The long-run performance of firms that issue convertible debt: An empirical analysis of operating characteristics and analyst forecasts

Craig M. Lewis, Richard J. Rogalski, James Seward

Research output: Contribution to journalArticle

38 Citations (Scopus)

Abstract

Many firms issue hybrid securities, such as convertible debt, instead of standard securities like straight debt or common equity. Theoretical arguments suggest that convertible debt minimizes costs for firms facing high debt- and equity-related external financing costs. Theory also suggests that an appropriately designed convertible security provides efficient investment incentives. We show, however, that firms on average perform poorly following the issuance of convertible debt. The empirical evidence suggests that the efficient investment decisions predicted by theory are not in fact achieved by the actual design and issuance of convertible debt securities. An alternative interpretation of convertible debt offers is that investors ration the participation of some issuers in the seasoned equity market.

Original languageEnglish (US)
Pages (from-to)447-474
Number of pages28
JournalJournal of Corporate Finance
Volume7
Issue number4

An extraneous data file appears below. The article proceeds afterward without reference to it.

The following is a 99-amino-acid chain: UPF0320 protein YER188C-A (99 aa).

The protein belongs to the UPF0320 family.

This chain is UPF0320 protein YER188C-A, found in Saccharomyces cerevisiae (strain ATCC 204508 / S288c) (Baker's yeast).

DOIs
StatePublished - Dec 2001

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Long-run performance
Empirical analysis
Analysts' forecasts
Convertible debt
Debt
Costs
Equity
Investment decision
Investors
Equity markets
Investment incentives
Participation
Convertible securities
Empirical evidence
External financing

Keywords

  • Debt
  • Firm
  • Security

ASJC Scopus subject areas

  • Business and International Management
  • Finance
  • Economics and Econometrics
  • Strategy and Management

Cite this

The long-run performance of firms that issue convertible debt : An empirical analysis of operating characteristics and analyst forecasts. / Lewis, Craig M.; Rogalski, Richard J.; Seward, James.

In: Journal of Corporate Finance, Vol. 7, No. 4, 12.2001, p. 447-474.

Research output: Contribution to journalArticle

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